• The couple separates permanently or divorce;
  • One spouse dies; or
  • The couple’s beneficial interest in the property changes.

As soon as any change is made to the actual beneficial interest, the existing declaration becomes invalid. Either the couple must accept a deemed 50/50 split, or make a fresh declaration. If the couple want to go back to the deemed 50/50 split, then changing the beneficial ownership by a fractional amount will bring the declaration to an end.

When might a declaration be helpful?

Where a married couple or civil partners hold income-producing assets such as rental property, there is often a desire to reduce their combined tax bill by adjusting the split of income between them. For example, where a couple own a rental property and one partner is a basic rate taxpayer and the other a higher rate taxpayer, ensuring that the lower earner is entitled to more of the rental profits will help to reduce the couple’s overall tax bill.

Where the higher earner owns the income producing asset outright, they could transfer a small share to the lower earner and then benefit from the deemed 50/50 split of income on jointly held assets. Or they could go further and transfer more than 50% of the asset to their spouse. Then they could use form 17 to elect for the income tax position to follow the actual beneficial ownership.

Before transferring property, all other tax and legal consequences of the change of beneficial ownership should be considered.

What other issues need to be considered?

If the couple wants to change their beneficial interests in an asset, they can either make a legal transfer between themselves in the appropriate manner for that asset, or make a declaration of trust which confirms the proportions in which the asset will be held going forwards. The latter approach is common for property, where a declaration of trust is usually cheaper then registering a legal transfer between the couple at the Land Registry. Unless the couple want the deemed 50/50 basis to apply, a form 17 is then sent to HMRC notifying the factual split for income tax purposes.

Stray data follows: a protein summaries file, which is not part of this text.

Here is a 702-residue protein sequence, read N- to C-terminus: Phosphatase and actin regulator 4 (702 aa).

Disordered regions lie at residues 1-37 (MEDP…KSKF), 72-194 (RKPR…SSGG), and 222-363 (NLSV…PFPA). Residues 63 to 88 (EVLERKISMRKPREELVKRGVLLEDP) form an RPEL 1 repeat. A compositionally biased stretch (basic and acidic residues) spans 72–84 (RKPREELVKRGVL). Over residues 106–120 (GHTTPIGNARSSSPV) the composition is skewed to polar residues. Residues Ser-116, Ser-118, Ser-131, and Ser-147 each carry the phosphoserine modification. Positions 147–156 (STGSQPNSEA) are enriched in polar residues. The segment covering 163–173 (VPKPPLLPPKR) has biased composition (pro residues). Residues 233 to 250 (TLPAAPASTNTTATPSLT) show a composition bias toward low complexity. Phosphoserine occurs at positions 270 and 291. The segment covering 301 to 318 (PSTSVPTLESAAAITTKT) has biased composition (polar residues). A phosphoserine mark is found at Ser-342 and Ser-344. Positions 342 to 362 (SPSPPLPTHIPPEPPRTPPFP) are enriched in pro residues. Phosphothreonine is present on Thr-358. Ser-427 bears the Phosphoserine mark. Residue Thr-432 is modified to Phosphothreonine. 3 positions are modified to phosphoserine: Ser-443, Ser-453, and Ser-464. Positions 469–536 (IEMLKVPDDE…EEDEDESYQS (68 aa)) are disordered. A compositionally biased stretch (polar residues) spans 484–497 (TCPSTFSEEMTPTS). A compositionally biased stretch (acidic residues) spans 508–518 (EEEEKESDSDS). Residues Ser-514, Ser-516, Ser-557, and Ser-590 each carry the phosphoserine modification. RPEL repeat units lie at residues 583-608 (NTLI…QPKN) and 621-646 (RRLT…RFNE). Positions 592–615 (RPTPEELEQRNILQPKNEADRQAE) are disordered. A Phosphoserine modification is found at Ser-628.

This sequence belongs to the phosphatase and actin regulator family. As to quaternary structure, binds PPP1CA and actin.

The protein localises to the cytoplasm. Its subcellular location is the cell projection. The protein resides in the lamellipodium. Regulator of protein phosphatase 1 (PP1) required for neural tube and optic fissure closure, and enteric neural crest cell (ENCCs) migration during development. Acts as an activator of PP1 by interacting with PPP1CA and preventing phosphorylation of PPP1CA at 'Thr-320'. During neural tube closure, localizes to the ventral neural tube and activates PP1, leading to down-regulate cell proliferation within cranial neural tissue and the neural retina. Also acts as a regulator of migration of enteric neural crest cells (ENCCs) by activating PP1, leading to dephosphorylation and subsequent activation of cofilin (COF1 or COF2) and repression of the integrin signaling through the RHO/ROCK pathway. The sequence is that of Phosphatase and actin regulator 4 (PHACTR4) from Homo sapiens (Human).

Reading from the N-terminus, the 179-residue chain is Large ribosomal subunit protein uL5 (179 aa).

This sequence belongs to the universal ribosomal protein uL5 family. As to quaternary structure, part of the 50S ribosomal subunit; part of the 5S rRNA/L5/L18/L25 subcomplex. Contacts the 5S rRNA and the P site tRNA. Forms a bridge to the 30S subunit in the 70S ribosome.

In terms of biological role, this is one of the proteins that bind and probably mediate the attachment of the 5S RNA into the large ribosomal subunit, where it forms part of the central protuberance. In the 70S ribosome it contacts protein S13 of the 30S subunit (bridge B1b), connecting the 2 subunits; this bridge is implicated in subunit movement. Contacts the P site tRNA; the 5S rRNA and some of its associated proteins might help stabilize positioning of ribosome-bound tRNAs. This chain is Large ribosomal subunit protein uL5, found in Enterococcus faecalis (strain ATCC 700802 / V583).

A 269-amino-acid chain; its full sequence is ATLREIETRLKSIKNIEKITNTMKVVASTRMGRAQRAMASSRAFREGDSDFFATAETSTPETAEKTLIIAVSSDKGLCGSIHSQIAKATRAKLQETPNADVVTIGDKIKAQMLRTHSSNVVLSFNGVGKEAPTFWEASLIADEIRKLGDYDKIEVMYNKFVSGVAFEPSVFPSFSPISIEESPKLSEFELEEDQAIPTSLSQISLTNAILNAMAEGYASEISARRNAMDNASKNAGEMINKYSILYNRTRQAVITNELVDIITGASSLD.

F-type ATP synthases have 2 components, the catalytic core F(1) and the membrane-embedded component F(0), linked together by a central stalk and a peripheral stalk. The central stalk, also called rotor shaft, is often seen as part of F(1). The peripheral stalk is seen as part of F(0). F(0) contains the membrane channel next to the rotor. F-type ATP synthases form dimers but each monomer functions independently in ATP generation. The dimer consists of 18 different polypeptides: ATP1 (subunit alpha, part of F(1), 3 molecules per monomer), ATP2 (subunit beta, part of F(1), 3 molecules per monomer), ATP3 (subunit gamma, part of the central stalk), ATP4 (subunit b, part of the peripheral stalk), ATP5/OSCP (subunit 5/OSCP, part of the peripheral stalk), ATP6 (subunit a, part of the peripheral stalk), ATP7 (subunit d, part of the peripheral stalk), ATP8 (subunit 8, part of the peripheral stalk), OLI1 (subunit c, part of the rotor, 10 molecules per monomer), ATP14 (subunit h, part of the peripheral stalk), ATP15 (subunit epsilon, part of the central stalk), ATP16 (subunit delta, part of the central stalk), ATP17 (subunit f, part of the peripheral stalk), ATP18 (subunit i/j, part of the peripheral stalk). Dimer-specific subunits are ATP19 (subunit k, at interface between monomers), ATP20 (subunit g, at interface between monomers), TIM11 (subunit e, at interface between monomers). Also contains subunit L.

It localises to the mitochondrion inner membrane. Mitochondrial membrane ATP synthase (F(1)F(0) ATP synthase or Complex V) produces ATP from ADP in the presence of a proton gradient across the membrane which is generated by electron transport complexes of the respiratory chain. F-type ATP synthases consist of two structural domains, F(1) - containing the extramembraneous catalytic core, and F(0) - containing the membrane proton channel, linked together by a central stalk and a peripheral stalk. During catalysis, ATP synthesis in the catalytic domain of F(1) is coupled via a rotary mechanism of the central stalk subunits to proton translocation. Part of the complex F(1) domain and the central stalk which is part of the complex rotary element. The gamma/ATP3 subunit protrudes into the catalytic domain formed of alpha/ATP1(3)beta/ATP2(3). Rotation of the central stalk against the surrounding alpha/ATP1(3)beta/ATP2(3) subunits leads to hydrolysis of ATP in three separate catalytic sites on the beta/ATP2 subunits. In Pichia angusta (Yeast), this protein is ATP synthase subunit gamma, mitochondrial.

When transferring the beneficial interest between the couple, there are also non-tax factors to consider. Changing the ownership structure might affect:

  • Any mortgage secured on the property
  • The couple’s Wills, as it affects the property in their estate and what is then available to their beneficiaries. Particular care should be taken if the couple are leaving their assets to different beneficiaries, for example children of a previous marriage.
  • The split of assets on divorce/dissolution of civil partnership.
  • The capital gains tax on a future disposal and the availability of any possible reliefs such as Entrepreneurs’ Relief or hold-over relief.

A form 17 declaration is only valid where the asset is held as tenants in common and is not effective if the couple hold the asset as joint tenants. Tenants in common can pass on their shares in property by Will whereas joint tenants have equal rights to a whole property and their share automatically goes to the other owner(s) on death.


With careful planning, both the deemed 50/50 split and form 17 can be used to bring about the most efficient tax position for jointly held assets but the wider implications of ownership always need to be considered.